Okay, so you and I are basically saying the same thing here.
Many recent laws & redistricting passed by the NCGA and signed by the governor do have an effect on NC’s cities. I’d add to your word distaste, that the NCGA also has a resentment toward its job creating and successful cities from both an economic and cultural perspective.
Limiting annexations pretty much assures that the only lands that ever get annexed going forward are tracts of land owned by a single developer who wants their land to be part of a city for its services.
As I talked about in a previous comment, Raleigh’s municipal population matters, especially since its within an MSA that already splits and diminishes the Triangle’s true size. If previous annexation laws were still in effect, Raleigh’s population would likely have already passed 500K. As it stands, Raleigh’s not going to reach that threshold by 2020, something unthinkable in 2010. While the metro will still grow, the perception of the city will be that it’s static, not urbanizing, and getting out of control with suburbia…all because of the simplified way that people interpret metrics.
I’m a total geek about these sorts of stats and watch the cities around Raleigh in the national population rankings quite closely. In particular, Omaha and Colorado Springs are interesting cases. They are our peers in municipal data (as is Miami, but they are rightfully seen on a different level). Both Colorado Springs and Omaha anchor metros that are not only much small than the Triangle but are also both significantly smaller than Raleigh’s MSA. Both cities are “larger” than Raleigh, and every time we are compared to them, our stature diminishes. Our rightful statistical peer “cities” are Nashville, Cincinnati, Austin, and Milwaukee, but we almost are never included in those conversations as peer cities. When we are compared to Nashville or Austin in other forums, it’s usually “debunked” using Raleigh’s “official” data.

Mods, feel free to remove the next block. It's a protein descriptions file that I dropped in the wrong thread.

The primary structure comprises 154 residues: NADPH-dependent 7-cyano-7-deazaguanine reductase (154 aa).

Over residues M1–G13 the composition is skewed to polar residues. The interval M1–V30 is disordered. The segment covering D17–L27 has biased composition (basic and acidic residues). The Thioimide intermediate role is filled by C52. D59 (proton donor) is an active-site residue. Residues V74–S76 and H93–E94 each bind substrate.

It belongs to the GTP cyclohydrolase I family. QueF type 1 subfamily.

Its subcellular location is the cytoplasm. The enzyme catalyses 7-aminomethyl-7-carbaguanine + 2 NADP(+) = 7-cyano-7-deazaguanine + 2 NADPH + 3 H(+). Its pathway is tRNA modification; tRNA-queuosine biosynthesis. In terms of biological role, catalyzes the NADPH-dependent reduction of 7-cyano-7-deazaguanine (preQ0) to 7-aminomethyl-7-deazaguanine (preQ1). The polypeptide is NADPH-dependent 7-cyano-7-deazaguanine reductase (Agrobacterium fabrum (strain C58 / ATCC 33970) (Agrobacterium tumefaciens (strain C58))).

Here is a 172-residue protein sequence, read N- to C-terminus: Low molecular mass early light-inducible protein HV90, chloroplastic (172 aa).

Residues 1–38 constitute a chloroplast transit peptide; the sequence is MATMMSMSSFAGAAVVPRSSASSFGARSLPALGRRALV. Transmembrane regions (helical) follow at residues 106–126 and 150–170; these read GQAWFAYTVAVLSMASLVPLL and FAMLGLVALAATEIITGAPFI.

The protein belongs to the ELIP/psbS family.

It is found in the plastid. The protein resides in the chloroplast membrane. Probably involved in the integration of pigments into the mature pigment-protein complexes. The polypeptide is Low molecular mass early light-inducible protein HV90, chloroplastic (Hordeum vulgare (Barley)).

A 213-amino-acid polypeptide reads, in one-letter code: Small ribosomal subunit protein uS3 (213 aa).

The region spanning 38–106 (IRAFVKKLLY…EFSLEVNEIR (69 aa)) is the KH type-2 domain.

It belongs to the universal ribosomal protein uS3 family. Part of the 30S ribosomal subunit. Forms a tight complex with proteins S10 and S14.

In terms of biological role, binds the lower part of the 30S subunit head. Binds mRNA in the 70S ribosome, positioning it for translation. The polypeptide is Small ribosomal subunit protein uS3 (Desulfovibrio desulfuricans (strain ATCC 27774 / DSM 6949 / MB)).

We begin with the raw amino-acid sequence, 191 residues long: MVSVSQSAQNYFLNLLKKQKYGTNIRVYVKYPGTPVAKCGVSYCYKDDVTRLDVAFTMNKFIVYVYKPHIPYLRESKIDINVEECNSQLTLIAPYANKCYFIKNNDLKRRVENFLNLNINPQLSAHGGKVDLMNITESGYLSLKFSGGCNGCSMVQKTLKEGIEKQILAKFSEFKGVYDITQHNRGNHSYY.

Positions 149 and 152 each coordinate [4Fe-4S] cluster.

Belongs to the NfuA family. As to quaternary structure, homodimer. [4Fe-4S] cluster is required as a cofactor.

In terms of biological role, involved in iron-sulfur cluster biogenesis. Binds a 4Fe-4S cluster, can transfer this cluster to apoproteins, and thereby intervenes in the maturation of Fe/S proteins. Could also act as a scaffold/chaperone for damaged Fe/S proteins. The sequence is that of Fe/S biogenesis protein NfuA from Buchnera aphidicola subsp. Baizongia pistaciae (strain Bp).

In particular, let’s look at Nashville. Both Nashville’s municipal and MSA populations are larger than Raleigh’s, but they also both include massive land areas compared to us. On the other hand, the Triangle’s CSA is both larger and growing faster than Nashville’s, and it does so in less land area. Raleigh’s developed urban area population also surpassed Nashville’s a few years ago, but who would know that? Nobody.
Now let’s look at Omaha. It’s added more people this decade than its county has, and that’s almost exclusively because of annexation of existing residents on its periphery. It’s not even real growth! Its CSA isn’t even half the size of the Triangle, yet that’s our peer city.
The quirk/oddity that is the Triangle’s metropolitan area representation, along with the NCGAs stifling of our growth, is a one-two punch in the gut to Raleigh’s and the Triangle stature and reputation.
When we are talking about corporate relocations & expansions, silly as it may seem, these things matter.